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New Report on Temporomandibular Disorders: Priorities for Research and Care

Over a year and half ago, the National Academy of Medicine (NAM) began the most comprehensive study ever undertaken on Temporomandibular Disorders (TMD). The study assessed the current state of TMD research, education and training, the safety and efficacy of clinical treatments, and associated burden and costs.

Statement by NIDCR Acting Director on the National Academies of Sciences, Engineering, and Medicine Report on Temporomandibular Joint Disorders

I am pleased to announce the release of the National Academies of Sciences, Engineering, and Medicine (NASEM) report, Temporomandibular Disorders: Priorities for Research and Care. As underscored by the comprehensive report, temporomandibular joint disorders (TMJDs) are a diverse and still poorly understood set of complex, painful conditions affecting the jaw muscles and tissues, temporomandibular joints, and associated nerves. Clearly, there is much more to be understood, and these conditions continue to confound medical and dental health care providers and researchers.

Have you seen the film Dark Waters?

The Film. Dark Waters is about attorney Robert Billott's real-life 20 year legal battle against DuPont chemical for releasing toxic waste - perfluorooctanoic acid, or PFOA - into Parkersburg, West Virginia's water supply, with devastating health effects on the townspeople and livestock. PFOA, also known as C8, is a man-made chemical. It is used in the process of making Teflon and similar chemicals known as fluorotelomers.

Online TMD Diet Diary Research Project

Online TMD Diet Diary Research Project The TMJ Association received the following request from Professor Justin Durham and his research team at Newcastle University. We encourage TMJ patients to participate in this project as it is an under researched

Drug Induced Bruxism

The authors of this article state that orofacial movement disorders (bruxism) are treated typically by dental professionals and not by those specialists (neurologists) researching and treating the other movement disorders (Parkinson's disease, Huntington's disease, tremors, etc.). Again, this is more evidence of the complexity of TMD and the need for multidisciplinary research and treatment in TMD.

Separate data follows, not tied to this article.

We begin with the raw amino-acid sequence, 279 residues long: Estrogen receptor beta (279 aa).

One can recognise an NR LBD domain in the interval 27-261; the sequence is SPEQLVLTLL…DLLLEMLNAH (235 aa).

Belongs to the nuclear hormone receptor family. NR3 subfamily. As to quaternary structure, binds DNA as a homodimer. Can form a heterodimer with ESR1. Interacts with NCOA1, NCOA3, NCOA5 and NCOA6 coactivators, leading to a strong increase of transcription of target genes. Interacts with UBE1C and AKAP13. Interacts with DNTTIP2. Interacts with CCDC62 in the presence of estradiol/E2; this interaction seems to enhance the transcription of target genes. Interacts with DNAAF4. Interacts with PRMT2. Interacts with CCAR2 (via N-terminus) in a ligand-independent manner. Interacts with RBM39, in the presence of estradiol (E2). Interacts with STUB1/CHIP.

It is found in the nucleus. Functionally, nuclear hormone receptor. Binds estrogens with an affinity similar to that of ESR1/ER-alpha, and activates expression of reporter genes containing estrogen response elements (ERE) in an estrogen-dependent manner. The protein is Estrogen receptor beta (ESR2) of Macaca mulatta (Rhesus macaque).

Amy

  • May 4, 2016

While it is difficult to pinpoint, I can generally say that my journey with temporomandibular disorders (TMD) started after my pregnancy when I was 20. I was already dealing with chronic back pain and a few other "injuries" that seemed to never heal. I really began noticing jaw pain after I had my daughter. My good days consisted of eating a lot of pasta with well-cooked vegetables and no meat because the meat was too hard to chew. On bad days, I couldn't eat anything solid without pain and had a headache that debilitated me for the rest of the day. I would go days eating only broth, plain yogurt, and mashed potatoes. I have always been amazed at how tiring it is to be in pain constantly. Even if I wasn't hurting too much, I still had no energy. I remember feeling so bad that I often couldn't play with my toddler. The first five to six years of her life were like this. As a result my daughter, now eight years old, is quite independent.

About four years ago, I was involved in a minor motorcycle accident [while riding as a passenger,] and my right hip was displaced and required physical therapy. I completed the physical therapy but was still in a lot of pain. After my doctor saw the pain that I was still feeling, he told me that my hip looked good, my mobility was back, and I shouldn't be in very much pain anymore. That is what prompted him to start looking into fibromyalgia. I was soon diagnosed and prescribed Gabapentin (Neurontin). The medication gave my life back to me. I have been taking it for the last three years or so. This medication not only helped with the widespread body pain, but also with the TMD pain, though I still have some functional issues with my jaw locking.

My advice to anyone dealing with jaw pain, or any chronic pain, is to try to look at the positive side of life; keep trying to find a doctor who won't look down or dismiss you. After seeing a number of doctors, I found a wonderful primary care physician. Keep trying non-invasive things that you think may help. I wish I could say they will work, but they're worth trying. In the long run, they may lead you to finding things that help!  Amy

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Last month Amy responded to our Facebook page post in which we asked for a TMD patient who would be willing to be interviewed for a magazine article on Fibromyalgia. Thank you, Amy, for volunteering! The NIH MedlinePlus magazine has a very large audience and will generate a greater awareness about TMD. You can read Amy's interview in the Spring 2016 issue of NIH MedlinePlus which is available at: https://www.nlm.nih.gov/medlineplus/magazine/issues/spring16/articles/spring16pg22-23.html